Tag Archives: Minnesota

Four More Primaries Today

the-primariesBy Jim Ellis

Aug. 14, 2018 — Voters in Connecticut, Minnesota, Vermont, and Wisconsin will choose their nominees today. Minnesota and Wisconsin, in particular, feature some key contests.


MINNESOTA

Most of today’s action will occur in the Land of 10,000 Lakes, as a major open race for governor will see party finalists determined in both political camps. Republicans feature former Gov. Tim Pawlenty and 2014 gubernatorial nominee Jeff Johnson, a Hennepin County commissioner who is the officially endorsed party candidate.

Democrats have a three-way battle among state Rep. Erin Murphy (D-St. Paul), the official party endorsed candidate, Attorney General Lori Swanson, and US Rep. Tim Walz (D-Mankato). Though Murphy is the sanctioned candidate, she appears to be trailing both Swanson and Walz. The winners will set up a highly competitive general election that will probably be considered a toss-up campaign all the way to Election Day.

Both US senators are on the ballot. Sen. Amy Klobuchar (D) is a lock for re-election, while appointed Sen. Tina Smith (D) is finding a competitive battle coming from state Sen. Karin Housley (R-St. Croix River Valley), but these scenarios are dependent upon all of the aforementioned easily winning their respective nominations tonight.

The state could yield as many as four competitive campaigns from their eight congressional districts, but today the real nomination battles are in Districts 1, 5, and 8.

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Recapping the US House Open Seats — Part I: Arizona through Minnesota

By Jim Ellis

the-primariesJuly 6, 2018 — Last Saturday’s election of Republican Michael Cloud (R-Victoria) to fill the vacant southeast Texas district (TX-27; Farenthold resignation) reduced the total number of open House seats from 65 to 64. Within that group, 42 seats are currently Republican held, 21 are Democratic; one seat is new, created by Pennsylvania redistricting and left open when Rep. Conor Lamb (D-Pittsburgh) decided to run in a paired incumbent race with Rep. Keith Rothfus (R-Sewickley) instead of opting for the new Republican-dominated western Pennsylvania CD-14.

Among the 63 House members who have either passed away, resigned, lost their primaries, or are not seeking re-election, 23 chose to run for another office. Some of their political fates are decided, while others remain active campaigners. We we’ll look at those who became candidates for other offices and report on their current status. Today we’ll examine Arizona through Minnesota. On Monday we’ll review Nevada through West Virginia.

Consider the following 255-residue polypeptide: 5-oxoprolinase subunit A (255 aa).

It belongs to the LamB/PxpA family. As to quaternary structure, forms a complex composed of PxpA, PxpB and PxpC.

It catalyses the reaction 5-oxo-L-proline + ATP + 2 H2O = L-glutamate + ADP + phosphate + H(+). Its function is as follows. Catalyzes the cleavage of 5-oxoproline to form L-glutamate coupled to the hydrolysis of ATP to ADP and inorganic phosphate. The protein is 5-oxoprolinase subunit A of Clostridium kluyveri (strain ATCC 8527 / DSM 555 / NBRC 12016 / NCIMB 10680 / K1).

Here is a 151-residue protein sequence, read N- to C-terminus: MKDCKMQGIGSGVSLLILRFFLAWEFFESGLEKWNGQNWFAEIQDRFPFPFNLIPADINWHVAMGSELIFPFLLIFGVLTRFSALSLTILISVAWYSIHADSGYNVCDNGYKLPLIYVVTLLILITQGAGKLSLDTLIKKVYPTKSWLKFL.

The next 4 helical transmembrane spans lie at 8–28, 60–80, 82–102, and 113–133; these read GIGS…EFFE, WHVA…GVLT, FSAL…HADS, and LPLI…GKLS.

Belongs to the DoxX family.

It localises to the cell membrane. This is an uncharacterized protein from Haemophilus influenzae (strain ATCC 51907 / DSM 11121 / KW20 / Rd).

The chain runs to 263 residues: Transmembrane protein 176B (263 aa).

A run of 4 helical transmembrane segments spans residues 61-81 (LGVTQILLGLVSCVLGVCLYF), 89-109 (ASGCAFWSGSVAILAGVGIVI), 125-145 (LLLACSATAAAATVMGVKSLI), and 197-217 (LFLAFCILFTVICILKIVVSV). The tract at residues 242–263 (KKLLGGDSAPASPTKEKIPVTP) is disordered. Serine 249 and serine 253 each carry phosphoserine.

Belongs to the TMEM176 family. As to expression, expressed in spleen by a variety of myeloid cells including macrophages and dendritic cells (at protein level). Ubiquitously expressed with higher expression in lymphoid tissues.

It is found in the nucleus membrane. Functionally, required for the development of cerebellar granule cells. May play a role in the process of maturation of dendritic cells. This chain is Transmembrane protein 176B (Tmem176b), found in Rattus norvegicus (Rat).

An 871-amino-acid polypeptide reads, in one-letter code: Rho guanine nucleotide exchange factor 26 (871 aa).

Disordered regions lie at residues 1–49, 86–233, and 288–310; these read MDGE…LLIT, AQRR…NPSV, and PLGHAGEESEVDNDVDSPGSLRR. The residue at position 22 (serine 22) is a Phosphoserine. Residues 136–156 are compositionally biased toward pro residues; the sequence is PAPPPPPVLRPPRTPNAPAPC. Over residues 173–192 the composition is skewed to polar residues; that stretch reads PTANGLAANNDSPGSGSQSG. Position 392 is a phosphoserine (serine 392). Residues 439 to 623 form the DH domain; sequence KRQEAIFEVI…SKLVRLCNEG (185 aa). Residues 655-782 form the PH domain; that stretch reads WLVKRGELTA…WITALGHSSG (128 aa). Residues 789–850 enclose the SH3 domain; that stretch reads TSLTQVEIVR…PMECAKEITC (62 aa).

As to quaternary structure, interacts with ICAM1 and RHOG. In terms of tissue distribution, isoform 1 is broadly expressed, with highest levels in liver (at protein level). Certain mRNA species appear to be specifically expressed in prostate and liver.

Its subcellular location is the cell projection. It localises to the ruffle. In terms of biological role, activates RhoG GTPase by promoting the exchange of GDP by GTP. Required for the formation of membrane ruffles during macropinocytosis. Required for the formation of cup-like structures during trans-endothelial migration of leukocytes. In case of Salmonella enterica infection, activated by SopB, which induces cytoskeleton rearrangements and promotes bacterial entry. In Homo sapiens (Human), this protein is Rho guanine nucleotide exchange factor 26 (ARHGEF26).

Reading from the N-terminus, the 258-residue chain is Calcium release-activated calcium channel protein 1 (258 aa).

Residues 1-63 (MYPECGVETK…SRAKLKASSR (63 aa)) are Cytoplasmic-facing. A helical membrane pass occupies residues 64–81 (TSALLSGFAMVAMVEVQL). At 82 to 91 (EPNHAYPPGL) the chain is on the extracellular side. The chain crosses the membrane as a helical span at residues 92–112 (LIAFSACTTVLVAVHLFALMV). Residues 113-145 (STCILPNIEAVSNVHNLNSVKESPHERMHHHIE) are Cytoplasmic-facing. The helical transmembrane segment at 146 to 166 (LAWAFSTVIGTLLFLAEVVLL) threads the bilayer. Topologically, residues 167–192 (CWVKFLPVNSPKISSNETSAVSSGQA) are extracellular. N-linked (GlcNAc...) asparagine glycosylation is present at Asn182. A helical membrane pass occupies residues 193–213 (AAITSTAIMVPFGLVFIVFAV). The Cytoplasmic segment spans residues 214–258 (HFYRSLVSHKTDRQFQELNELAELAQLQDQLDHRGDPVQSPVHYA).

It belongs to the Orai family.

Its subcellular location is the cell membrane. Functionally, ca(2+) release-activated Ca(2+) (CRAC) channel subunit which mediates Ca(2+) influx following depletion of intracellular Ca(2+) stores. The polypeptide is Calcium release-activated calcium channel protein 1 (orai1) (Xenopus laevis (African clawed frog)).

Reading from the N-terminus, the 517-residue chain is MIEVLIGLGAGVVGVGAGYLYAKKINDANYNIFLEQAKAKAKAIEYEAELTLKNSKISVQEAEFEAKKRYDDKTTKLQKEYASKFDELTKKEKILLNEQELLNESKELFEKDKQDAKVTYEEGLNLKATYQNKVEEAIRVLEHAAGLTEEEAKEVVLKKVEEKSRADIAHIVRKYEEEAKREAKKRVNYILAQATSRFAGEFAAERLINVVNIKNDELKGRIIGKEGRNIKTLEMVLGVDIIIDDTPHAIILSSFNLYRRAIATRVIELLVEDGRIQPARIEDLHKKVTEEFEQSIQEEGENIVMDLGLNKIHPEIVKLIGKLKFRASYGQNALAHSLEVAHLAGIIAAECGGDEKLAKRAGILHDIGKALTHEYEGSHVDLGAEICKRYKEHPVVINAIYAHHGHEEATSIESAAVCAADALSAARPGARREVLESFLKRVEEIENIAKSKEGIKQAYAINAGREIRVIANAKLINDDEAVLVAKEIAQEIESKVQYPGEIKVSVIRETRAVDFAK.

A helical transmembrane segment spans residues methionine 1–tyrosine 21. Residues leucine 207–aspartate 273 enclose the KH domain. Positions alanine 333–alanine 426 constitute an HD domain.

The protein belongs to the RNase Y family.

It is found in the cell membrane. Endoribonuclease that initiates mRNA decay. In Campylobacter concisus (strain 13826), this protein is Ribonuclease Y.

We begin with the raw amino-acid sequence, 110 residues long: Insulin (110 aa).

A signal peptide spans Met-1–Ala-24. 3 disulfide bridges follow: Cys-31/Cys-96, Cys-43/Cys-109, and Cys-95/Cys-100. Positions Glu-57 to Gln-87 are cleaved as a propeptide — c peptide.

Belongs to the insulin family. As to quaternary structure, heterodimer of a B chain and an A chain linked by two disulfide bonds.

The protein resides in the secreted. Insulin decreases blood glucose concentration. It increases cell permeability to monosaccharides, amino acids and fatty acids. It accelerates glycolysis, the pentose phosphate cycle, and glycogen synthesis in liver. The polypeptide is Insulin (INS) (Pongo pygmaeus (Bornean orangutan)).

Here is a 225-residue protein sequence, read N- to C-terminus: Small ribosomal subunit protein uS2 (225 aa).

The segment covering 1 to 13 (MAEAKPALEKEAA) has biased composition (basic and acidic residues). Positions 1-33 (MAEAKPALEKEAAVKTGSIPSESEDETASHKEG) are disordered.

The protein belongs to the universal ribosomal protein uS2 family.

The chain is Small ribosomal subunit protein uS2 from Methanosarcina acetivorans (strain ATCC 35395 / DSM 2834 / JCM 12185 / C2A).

Arizona 2 & 9: Reps. Martha McSally (R-Tucson) and Kyrsten Sinema (D-Phoenix) are both running for the Senate and may oppose each other in the open general election. Rep. McSally is engaged in a three-way Republican primary that will be decided on Aug. 28. Rep. Sinema is the consensus Democratic Senate nominee. Polling shows McSally as the favorite to win the Republican nomination. Early general election pairings find Sinema leading the race from 7-11 points.


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Pawlenty Returns as Minnesota
Gubernatorial Candidate

By Jim Ellis

Former Minnesota governor Tim Pawlenty announced late last week that he will again run for the office he once retired from.

Former Minnesota governor Tim Pawlenty announced late last week that he will again run for the office he once retired from.

April 9, 2018 — Former Minnesota Gov. Tim Pawlenty (R), who briefly became a presidential candidate in 2012, ventured back into the active campaign world late last week. Though routinely indicating that he had “retired” from elective politics after serving eight years as the state’s governor and then dipping his toe into the presidential campaign waters, Pawlenty is now again an active political candidate.

The Minnesota gubernatorial race is an open contest. Though the state does not impose term limits on its governor, Democratic incumbent Mark Dayton has chosen to retire after eight years in office. Prior to winning the governor’s office, Dayton served one term in the United States Senate.

But Pawlenty’s run will not be an easy one. Hennepin County Commissioner Jeff Johnson (R), who held Gov. Dayton to a 50-45 percent re-election victory in 2014, pledged to continue his own campaign saying that, “Pawlenty has never gotten over 46 percent of the vote in a statewide election, even after four years of being governor, and that was before a controversial second term, before he made $10 million as a Washington, D.C. lobbyist, and he publicly trashed Donald Trump a month before Election Day.”